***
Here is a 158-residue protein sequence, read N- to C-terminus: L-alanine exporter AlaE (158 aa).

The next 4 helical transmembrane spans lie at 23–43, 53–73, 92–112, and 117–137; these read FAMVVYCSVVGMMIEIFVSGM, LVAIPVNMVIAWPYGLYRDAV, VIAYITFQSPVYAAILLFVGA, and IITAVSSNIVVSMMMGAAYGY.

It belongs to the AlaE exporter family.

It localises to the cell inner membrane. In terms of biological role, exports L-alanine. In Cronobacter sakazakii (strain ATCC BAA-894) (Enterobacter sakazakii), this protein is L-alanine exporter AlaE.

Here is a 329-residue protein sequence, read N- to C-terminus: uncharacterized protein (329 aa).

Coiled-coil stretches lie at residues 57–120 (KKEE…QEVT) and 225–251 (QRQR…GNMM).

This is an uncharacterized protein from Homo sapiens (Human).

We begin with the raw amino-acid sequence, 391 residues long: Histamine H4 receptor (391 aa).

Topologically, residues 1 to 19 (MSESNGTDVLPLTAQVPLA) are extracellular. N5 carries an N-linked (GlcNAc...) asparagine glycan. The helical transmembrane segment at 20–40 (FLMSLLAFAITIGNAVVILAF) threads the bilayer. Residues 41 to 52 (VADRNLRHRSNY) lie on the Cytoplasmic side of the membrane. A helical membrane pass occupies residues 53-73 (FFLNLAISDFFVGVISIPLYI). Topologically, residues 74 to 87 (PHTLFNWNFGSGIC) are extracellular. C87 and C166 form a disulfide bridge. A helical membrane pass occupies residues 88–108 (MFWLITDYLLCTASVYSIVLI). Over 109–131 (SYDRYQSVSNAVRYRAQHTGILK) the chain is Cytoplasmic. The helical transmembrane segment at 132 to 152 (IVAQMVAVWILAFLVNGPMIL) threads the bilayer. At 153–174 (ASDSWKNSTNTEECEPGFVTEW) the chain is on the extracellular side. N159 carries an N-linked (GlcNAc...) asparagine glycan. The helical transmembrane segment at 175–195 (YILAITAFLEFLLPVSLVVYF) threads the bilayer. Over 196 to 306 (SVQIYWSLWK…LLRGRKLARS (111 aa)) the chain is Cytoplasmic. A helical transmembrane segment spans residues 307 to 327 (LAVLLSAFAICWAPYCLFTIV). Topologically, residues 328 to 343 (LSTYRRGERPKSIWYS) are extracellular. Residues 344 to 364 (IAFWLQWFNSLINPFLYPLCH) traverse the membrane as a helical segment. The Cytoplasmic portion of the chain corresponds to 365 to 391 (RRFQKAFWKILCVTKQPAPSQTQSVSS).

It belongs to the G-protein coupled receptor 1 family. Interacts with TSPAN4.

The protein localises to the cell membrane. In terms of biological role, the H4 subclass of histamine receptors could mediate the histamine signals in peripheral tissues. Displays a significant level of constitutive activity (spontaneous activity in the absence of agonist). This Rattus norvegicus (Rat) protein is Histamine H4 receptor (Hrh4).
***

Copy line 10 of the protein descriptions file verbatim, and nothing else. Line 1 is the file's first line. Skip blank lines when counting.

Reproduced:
It belongs to the G-protein coupled receptor 1 family. Interacts with TSPAN4.